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Posts Tagged ‘Record Label’

The Most Overrated Things In A Musician’s Career

Tuesday, April 30th, 2013

“The time of the Record Label has passed. Artists do not need a record label to survive, and in fact, most artists would be better off as a hot indie group than one desperate to sign with any label.”
This and other great advice comes from an article by Simon Tam outlining “The Most Overrated Thing’s In A Musician’s Career”.
Simon goes on to describe other “overrated” things, like paid Electronic Press Kit or EPK services, booking agents, and professional music gear. Especially overrated are big music industry festivals like SXSW, which just finished in Austin, Texas. Bands who get asked to play these festivals are already on their way up, and do not come with any guarantee that you will be noticed by the right people.
Simon also takes aim at Kickstarter, which has been in the news recently for large sums paid out to artists. Without an existing fanbase already willing to pay for your music, your campaign will not be funded as we recently blogged about here.

Read Simon’s full article here on Music Think Tank

 

Trent Reznor on signing with a major record label

Thursday, January 31st, 2013

“I started my career in the late eighties, where the template was: sign on with a record label. That’s you’re ticket to admission.  You have to have distribution, they have it tied up – promotion, all the team in place. And then just try to work as hard as you can, and over time, what I was hearing when we were first getting signed was, by your third or fourth album if you get your audience, that’s what we’re aiming for, and we look at you as a Prince type character, with a career like The Cure, or Depeche Mode or bands that’ve been around for a long time and that will continue to be around. Ok, all right, I’m ready. I’m in for the long haul; I’m ready to do this.

Then you start to learn as you see contracts. Wow, whoever went along with this contract originally, it’s not a very fair contract. Let’s see, you as a record label lend me some money to make a record, and then I have to pay you back all that money. And after I pay it back, you own it forever. Wow. And then I get to make this little sliver on top of that, if I’ve recouped (expenses). But you get to control how much I spend on marketing and other things I have to pay you back for. So, wait a minute. I could sell this many records and still never recoup? And you do all the accounting?  And then when you don’t pay me, ever, then I have to spend twenty-five grand to audit you, for you to then tell me “Oh, yeah, we do owe you this much.” That kinda sucks. And then [there’s] the mysterious, purposefully convoluted and tangled world of publishing, and how confusing that is. And a lot of musicians, myself included, that just wanted to work on music, and hoped someone had figured that out.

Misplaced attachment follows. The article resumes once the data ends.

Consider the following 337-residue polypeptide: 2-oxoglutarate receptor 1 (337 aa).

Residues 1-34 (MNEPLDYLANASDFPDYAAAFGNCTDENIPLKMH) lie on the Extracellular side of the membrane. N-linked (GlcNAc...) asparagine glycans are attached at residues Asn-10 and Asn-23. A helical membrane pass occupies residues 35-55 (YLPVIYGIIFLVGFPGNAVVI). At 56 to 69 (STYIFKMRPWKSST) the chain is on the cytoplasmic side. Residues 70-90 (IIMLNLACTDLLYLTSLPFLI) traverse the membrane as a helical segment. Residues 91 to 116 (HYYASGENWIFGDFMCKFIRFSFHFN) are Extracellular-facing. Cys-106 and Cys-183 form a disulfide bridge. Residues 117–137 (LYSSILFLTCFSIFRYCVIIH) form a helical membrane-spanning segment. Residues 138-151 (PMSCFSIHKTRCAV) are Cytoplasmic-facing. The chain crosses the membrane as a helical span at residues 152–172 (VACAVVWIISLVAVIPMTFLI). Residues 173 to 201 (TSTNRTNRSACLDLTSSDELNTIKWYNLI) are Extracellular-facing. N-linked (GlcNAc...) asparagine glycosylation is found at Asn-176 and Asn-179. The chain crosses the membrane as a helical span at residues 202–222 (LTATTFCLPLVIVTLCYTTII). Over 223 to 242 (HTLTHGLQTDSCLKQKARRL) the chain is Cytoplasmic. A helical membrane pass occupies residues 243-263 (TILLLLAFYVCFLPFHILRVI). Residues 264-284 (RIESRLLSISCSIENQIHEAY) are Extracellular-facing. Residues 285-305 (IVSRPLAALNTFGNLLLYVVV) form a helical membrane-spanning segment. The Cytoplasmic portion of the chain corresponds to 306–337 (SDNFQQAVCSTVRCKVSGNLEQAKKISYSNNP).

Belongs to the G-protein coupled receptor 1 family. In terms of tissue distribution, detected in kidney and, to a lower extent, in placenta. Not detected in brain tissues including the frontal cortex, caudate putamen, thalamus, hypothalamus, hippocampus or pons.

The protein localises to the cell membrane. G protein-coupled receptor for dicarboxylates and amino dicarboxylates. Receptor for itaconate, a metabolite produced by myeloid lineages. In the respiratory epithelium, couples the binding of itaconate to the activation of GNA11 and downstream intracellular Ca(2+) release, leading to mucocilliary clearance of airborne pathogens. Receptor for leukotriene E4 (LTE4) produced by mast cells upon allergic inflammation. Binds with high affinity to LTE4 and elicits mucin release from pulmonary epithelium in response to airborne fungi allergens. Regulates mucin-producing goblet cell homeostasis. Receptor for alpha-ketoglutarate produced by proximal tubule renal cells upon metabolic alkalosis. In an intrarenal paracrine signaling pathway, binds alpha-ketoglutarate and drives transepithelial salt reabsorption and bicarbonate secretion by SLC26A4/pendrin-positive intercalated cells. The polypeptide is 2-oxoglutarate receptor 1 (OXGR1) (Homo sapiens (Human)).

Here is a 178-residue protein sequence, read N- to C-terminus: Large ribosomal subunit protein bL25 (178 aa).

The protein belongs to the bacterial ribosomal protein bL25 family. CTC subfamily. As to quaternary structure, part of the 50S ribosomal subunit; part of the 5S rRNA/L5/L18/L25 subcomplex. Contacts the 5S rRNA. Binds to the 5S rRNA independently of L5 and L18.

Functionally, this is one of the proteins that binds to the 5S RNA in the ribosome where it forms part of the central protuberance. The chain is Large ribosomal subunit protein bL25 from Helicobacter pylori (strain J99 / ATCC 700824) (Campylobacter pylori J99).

And you realize – some of the unfair business practices and precedence that’s been established.   And I’m not saying that no one should benefit from songs I write, or that I do all the work and I should make all the money. But I should make SOME money, and I should be able to clearly see where that money is coming from, if I did all the work, essentially. I wrote the song, I came up with the idea.

But then when you see the industry start to collapse, which means you’re kinda happy to see some of it collapse, but then you’re sad because also my livelihood is in danger, and I think how am I going to support myself and a family in an industry where we’re essentially making typewriters, you know? Nobody wants typewriters anymore. Everybody will read, and everyone still writes, but they don’t use these clunky machines…

I think the promise, and what I would hope more than anything, is that when we get to this new business model, whatever that is, on the record label side and also on the publishing side, [is] that somebody is strongly speaking up for artists’ rights when that starts to get figured out. And that in an age of potential transparency, that the actual content creator has a seat at the table…